hi @MarkCK I suppose it seems that the literature included with the medicine is saying one thing and your experience is saying something else… This is a case where the manufacturer is right and you are right at the same time for different reasons. I support engineering for (research and manufacture) sterile biological pharmaceuticals so I’m speaking from 29 years of manufacturing and quality experience.
All pharmaceutical literature relating to storage requirements are based on stability data from controlled environments and represent (typically) either 1 out of a million or 1 out of 100 million certainty. Put another way - NOTHING HAPPENS if you have 100F insulin for 4 days… usually. The literature says if you obey the discard rules then you will NEVER EVER have insulin efficacy degradation. When the degradation can include serious injury or death, then most pharma go for the certainty of 1 out of 100 million.
quick example: Milk. Milk does not magically go bad on it’s expiration date, every time period after the expiration date, your chances of sour milk go up by about 2^n (two to the n power where n is the time scale, standard, or duration) until at some point, there is a 100% chance of bad milk.
So are we all doing it wrong? yes and no. we are playing, quite successfully, in a margin outside the pharma acceptable risk of 1 out of 1 million certainty. if you have ridden your bike 1 million times, you are very likely to have spoiled insulin 1 of those times. if you ride 7 days a week, that’s about once in 2 thousand years of bike riding.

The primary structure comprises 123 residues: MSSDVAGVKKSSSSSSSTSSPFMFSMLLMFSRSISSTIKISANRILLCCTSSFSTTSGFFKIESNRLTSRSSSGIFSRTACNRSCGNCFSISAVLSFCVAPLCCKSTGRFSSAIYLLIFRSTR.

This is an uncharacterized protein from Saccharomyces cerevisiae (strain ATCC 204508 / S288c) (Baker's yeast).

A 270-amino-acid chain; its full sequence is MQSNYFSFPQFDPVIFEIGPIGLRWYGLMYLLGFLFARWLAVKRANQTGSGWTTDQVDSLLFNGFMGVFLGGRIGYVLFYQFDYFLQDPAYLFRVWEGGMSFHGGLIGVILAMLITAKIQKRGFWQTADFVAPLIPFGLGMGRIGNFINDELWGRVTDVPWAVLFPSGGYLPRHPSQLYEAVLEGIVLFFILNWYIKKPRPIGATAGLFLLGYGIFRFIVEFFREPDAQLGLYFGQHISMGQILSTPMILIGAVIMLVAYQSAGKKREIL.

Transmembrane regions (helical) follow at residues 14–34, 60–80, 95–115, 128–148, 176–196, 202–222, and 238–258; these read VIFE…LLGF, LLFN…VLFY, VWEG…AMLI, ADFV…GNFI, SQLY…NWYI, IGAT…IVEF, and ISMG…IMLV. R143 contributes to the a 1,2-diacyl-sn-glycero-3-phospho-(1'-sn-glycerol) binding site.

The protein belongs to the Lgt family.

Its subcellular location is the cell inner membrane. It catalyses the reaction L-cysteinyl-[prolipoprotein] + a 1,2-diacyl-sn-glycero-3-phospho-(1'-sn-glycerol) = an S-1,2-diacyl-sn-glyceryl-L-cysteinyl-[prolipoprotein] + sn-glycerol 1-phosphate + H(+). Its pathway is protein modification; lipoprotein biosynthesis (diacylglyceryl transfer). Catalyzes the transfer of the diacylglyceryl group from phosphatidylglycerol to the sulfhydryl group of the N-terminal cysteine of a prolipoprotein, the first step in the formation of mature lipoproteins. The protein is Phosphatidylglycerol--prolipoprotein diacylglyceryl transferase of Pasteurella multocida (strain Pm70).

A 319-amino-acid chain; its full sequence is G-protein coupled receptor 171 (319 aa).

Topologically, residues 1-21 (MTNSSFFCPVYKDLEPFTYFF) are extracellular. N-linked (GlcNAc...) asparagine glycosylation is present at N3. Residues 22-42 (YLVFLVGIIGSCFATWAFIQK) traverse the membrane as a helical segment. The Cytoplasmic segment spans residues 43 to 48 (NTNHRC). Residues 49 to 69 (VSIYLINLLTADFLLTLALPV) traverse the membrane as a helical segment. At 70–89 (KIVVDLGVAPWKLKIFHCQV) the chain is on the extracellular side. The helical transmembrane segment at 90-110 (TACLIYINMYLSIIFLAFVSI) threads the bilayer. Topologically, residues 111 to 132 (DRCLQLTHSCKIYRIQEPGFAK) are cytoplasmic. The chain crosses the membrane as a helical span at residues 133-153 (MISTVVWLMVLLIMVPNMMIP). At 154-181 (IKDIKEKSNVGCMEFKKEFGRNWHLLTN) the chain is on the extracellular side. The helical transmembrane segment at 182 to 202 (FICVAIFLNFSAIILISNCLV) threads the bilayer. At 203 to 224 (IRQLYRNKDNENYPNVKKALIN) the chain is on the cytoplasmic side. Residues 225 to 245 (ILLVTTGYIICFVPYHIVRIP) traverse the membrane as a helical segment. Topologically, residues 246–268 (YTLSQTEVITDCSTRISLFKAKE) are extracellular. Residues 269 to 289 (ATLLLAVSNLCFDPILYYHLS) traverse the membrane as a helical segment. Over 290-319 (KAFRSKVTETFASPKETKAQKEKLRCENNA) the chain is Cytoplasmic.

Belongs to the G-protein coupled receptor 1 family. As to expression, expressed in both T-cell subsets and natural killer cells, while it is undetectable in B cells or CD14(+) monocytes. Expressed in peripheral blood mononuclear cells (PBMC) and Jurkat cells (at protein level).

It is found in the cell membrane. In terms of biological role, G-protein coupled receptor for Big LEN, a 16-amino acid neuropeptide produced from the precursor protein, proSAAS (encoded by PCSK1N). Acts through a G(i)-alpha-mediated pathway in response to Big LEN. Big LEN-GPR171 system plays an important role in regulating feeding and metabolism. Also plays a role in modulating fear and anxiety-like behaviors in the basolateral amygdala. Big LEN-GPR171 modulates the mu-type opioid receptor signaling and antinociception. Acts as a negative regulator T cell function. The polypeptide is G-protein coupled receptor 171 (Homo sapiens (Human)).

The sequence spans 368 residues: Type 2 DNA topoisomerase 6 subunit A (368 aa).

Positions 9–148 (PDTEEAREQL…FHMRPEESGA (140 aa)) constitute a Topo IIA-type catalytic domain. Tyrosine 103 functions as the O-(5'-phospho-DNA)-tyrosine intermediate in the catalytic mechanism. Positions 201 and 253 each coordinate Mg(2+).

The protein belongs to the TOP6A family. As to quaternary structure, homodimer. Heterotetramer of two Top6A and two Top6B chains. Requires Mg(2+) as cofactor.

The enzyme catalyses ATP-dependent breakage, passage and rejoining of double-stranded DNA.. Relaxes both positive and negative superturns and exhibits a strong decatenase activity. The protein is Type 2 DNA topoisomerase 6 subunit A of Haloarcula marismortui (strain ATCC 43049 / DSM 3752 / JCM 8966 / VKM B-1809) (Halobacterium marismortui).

In my opinion, please don’t get hung up on the binary good/bad do/don’t from the literature set. Your experience is representative of what we all see. The risk is infinitesimally small… unless you plan on living 3000 years.
as far as medicine in contact with plastic, Lilly and Novartis could give a darn about what kind of reservoir and they are not required to include stability data for someone else’s reservoir or pump. That falls on the plastic reservoir manufacturer. Thingks like reactivity, carbon dioxide infiltration, oxygen infiltration, “leachable” chemicals from the plastic all fall on the reservoir manufacturer (typically a subcontractor to the pump manufacturer) and NOT the insulin manufacturer.
In the USA, there are extremely strict regulations on responsibility and testing, and this is a very large part of why change comes very slow, and are expensive. However, it is necessary for limiting errors and risk to patients. The EU and Asia can develop their own regulations but most simply copy the US standards.
most folks using insulin have never read the literature. you are quite detail oriented and would make a good engineer.